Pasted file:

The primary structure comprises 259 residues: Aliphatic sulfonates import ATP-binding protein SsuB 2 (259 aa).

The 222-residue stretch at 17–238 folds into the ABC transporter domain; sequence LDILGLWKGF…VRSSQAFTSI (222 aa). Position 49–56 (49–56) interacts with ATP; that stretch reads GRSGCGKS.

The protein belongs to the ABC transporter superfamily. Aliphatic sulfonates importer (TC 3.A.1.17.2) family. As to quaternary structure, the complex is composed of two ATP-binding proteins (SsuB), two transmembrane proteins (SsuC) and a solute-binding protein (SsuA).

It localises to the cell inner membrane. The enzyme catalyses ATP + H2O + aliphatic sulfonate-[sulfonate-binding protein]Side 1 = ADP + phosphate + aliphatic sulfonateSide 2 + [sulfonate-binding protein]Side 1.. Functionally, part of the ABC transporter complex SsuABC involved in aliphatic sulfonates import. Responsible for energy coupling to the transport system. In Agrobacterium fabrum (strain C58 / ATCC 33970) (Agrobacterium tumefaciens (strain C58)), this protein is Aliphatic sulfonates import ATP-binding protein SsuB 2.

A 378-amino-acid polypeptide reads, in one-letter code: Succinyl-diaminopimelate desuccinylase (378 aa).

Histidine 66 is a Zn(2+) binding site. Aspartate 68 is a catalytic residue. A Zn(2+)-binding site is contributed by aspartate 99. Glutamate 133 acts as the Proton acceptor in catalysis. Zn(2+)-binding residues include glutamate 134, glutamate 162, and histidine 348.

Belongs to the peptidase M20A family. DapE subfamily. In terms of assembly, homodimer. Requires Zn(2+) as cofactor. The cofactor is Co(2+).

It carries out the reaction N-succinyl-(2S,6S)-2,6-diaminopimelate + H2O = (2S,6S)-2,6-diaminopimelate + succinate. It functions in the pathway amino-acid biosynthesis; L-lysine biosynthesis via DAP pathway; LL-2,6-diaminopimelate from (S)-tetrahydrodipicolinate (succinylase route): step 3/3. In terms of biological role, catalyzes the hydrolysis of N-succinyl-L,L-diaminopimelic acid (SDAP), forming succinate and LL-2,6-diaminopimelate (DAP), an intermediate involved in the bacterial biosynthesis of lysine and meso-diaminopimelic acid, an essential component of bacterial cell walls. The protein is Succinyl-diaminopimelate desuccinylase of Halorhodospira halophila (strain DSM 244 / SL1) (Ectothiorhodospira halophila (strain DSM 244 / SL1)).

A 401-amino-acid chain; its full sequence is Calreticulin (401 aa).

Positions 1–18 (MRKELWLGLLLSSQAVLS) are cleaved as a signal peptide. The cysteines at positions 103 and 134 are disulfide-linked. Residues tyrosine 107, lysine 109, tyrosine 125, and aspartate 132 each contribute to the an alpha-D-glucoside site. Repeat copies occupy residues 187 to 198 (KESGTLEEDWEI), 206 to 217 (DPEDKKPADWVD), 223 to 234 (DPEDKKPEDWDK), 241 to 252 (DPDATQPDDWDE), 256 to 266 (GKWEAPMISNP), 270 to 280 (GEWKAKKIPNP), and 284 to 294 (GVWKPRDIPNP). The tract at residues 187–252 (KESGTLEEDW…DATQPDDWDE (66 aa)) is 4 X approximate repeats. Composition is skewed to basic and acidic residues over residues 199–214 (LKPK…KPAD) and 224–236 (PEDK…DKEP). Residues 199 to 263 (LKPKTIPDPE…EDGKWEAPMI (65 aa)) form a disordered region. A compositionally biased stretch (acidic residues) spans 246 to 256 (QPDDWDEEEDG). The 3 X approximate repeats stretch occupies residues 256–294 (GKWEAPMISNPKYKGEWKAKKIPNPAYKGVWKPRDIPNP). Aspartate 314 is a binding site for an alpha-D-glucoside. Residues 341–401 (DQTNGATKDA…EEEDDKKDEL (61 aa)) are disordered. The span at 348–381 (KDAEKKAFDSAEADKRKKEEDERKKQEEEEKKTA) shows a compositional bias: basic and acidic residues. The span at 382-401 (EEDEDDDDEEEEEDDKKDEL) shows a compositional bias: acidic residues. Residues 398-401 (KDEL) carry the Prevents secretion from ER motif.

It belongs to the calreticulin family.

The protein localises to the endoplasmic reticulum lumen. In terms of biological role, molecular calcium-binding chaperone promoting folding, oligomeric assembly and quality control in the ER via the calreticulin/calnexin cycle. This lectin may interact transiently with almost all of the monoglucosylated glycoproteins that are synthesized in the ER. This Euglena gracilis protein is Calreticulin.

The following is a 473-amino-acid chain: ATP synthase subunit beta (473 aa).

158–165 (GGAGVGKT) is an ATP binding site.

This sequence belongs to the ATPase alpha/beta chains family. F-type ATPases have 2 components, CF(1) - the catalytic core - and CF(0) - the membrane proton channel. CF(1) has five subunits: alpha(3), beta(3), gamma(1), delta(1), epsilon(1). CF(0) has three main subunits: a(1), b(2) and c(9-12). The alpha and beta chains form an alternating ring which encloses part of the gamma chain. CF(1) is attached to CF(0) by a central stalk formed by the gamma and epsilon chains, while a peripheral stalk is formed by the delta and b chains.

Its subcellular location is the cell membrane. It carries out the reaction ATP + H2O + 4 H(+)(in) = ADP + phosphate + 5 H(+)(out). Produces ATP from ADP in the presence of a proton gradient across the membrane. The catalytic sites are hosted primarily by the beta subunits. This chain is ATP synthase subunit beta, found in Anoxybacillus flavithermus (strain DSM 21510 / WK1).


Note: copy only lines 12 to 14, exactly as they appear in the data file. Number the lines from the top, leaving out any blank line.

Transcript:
The protein localises to the endoplasmic reticulum lumen. In terms of biological role, molecular calcium-binding chaperone promoting folding, oligomeric assembly and quality control in the ER via the calreticulin/calnexin cycle. This lectin may interact transiently with almost all of the monoglucosylated glycoproteins that are synthesized in the ER. This Euglena gracilis protein is Calreticulin.

The following is a 473-amino-acid chain: ATP synthase subunit beta (473 aa).

158–165 (GGAGVGKT) is an ATP binding site.